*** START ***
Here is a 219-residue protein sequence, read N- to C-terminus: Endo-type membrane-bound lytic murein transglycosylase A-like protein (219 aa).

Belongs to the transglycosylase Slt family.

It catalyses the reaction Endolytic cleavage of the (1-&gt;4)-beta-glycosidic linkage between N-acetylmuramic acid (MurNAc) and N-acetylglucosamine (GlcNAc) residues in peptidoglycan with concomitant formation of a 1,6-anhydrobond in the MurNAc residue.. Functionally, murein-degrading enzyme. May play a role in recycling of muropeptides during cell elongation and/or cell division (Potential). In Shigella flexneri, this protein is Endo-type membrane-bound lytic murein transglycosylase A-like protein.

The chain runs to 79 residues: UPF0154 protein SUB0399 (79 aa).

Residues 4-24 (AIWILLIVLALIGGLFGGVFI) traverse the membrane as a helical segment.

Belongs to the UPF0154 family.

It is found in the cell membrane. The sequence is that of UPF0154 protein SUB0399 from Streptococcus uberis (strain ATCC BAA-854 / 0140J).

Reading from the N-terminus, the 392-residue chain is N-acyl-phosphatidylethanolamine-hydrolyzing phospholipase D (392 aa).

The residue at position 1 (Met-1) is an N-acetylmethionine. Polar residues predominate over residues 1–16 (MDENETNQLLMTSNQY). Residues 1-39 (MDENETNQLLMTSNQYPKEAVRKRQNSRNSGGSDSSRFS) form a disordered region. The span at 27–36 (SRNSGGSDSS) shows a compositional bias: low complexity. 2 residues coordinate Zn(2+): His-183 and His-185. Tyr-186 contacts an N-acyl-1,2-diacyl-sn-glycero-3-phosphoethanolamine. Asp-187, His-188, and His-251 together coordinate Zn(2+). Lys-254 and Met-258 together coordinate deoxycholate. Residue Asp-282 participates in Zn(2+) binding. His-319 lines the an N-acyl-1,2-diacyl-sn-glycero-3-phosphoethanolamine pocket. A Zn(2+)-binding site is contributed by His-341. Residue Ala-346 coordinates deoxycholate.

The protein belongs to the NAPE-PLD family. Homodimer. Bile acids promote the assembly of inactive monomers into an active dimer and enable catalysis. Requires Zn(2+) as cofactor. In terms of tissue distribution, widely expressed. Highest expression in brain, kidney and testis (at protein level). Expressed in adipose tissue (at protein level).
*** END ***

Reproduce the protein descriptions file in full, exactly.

Here is a 219-residue protein sequence, read N- to C-terminus: Endo-type membrane-bound lytic murein transglycosylase A-like protein (219 aa).

Belongs to the transglycosylase Slt family.

It catalyses the reaction Endolytic cleavage of the (1-&gt;4)-beta-glycosidic linkage between N-acetylmuramic acid (MurNAc) and N-acetylglucosamine (GlcNAc) residues in peptidoglycan with concomitant formation of a 1,6-anhydrobond in the MurNAc residue.. Functionally, murein-degrading enzyme. May play a role in recycling of muropeptides during cell elongation and/or cell division (Potential). In Shigella flexneri, this protein is Endo-type membrane-bound lytic murein transglycosylase A-like protein.

The chain runs to 79 residues: UPF0154 protein SUB0399 (79 aa).

Residues 4-24 (AIWILLIVLALIGGLFGGVFI) traverse the membrane as a helical segment.

Belongs to the UPF0154 family.

It is found in the cell membrane. The sequence is that of UPF0154 protein SUB0399 from Streptococcus uberis (strain ATCC BAA-854 / 0140J).

Reading from the N-terminus, the 392-residue chain is N-acyl-phosphatidylethanolamine-hydrolyzing phospholipase D (392 aa).

The residue at position 1 (Met-1) is an N-acetylmethionine. Polar residues predominate over residues 1–16 (MDENETNQLLMTSNQY). Residues 1-39 (MDENETNQLLMTSNQYPKEAVRKRQNSRNSGGSDSSRFS) form a disordered region. The span at 27–36 (SRNSGGSDSS) shows a compositional bias: low complexity. 2 residues coordinate Zn(2+): His-183 and His-185. Tyr-186 contacts an N-acyl-1,2-diacyl-sn-glycero-3-phosphoethanolamine. Asp-187, His-188, and His-251 together coordinate Zn(2+). Lys-254 and Met-258 together coordinate deoxycholate. Residue Asp-282 participates in Zn(2+) binding. His-319 lines the an N-acyl-1,2-diacyl-sn-glycero-3-phosphoethanolamine pocket. A Zn(2+)-binding site is contributed by His-341. Residue Ala-346 coordinates deoxycholate.

The protein belongs to the NAPE-PLD family. Homodimer. Bile acids promote the assembly of inactive monomers into an active dimer and enable catalysis. Requires Zn(2+) as cofactor. In terms of tissue distribution, widely expressed. Highest expression in brain, kidney and testis (at protein level). Expressed in adipose tissue (at protein level).